This is the sixth post in a series – start here.
Definition of Strategy (as a skill or activity):
Strategy is the practice of making, implementing and reviewing big-picture plans (strategies) with the intention of increasing the chances or speed at which you’ll achieve your major goals.
Strategic plans are usually based on what things are like now, and on changes we can foresee based on the trends of the moment.
Strategies rarely play out as planned for several reasons:
- The further into the future we plan for, the more unforeseen factors (new technologies, economic crises, departures and deaths, global pandemics) there will be to disrupt our plans. Many of our plans are based on (if we’re honest) guesses, and at a certain distance the costs of planning (in time, effort, resources misdirected by wrong decisions) start to outweigh its benefits. Some say this distance is as little as six months.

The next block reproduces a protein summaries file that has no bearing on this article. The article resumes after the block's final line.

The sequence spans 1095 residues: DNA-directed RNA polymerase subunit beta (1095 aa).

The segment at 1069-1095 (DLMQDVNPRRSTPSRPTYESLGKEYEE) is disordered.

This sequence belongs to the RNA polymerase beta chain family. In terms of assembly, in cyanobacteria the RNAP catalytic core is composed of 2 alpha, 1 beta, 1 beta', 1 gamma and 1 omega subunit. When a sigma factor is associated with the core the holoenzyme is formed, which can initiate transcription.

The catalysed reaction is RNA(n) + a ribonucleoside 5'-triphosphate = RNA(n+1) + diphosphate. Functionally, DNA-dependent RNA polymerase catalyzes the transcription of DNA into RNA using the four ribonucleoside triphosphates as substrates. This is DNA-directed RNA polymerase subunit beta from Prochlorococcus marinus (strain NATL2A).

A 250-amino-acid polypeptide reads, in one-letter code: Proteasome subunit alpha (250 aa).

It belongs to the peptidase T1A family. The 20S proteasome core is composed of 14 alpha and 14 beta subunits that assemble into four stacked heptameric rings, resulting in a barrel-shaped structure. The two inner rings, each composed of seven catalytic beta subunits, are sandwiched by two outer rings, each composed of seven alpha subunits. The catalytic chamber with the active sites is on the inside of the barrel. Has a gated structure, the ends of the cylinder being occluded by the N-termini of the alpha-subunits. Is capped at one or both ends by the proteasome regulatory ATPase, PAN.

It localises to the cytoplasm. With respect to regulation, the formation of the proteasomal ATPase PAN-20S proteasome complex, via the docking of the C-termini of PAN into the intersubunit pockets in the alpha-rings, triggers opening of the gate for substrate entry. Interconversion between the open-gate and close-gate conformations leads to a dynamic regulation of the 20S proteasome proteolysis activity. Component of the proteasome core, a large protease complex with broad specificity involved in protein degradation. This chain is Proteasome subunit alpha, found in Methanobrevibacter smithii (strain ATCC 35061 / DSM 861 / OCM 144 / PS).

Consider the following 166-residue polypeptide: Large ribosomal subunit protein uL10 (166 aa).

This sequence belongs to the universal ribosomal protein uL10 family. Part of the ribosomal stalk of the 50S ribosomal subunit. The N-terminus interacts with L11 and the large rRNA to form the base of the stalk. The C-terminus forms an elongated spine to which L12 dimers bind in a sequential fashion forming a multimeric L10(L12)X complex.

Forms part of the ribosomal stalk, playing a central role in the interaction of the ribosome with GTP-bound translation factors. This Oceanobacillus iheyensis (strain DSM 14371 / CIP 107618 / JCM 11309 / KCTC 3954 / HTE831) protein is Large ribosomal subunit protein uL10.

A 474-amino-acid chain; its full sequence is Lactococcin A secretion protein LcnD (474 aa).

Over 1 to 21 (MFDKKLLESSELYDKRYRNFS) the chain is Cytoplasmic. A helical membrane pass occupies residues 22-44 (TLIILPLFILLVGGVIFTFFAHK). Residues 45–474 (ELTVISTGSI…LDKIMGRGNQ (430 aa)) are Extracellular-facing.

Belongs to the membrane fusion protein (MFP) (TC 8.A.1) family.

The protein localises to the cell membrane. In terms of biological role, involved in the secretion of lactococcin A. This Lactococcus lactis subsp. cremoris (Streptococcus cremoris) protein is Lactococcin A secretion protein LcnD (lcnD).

- No plan survives contact with the enemy. Many plans become out of date as soon as anything significant happens.
- Our plans and intentions are consistently over optimistic (The Planning Fallacy).
- Planning makes doing easier, but is still much easier than doing. Our intentions don’t mean anything if we don’t find ways to make things happen and get things done – to execute our plans. The execution gap is a real problem.
So we attempt to plan thoroughly and execute ruthlessly… while holding our plans lightly and remaining flexible and cheerfully in the face of their inevitable partial failure – at best.
Despite its shortcomings, strategic planning is better than the alternative.
Plans are worthless, but planning is indispensable.Dwight D Eisenhower (sort of)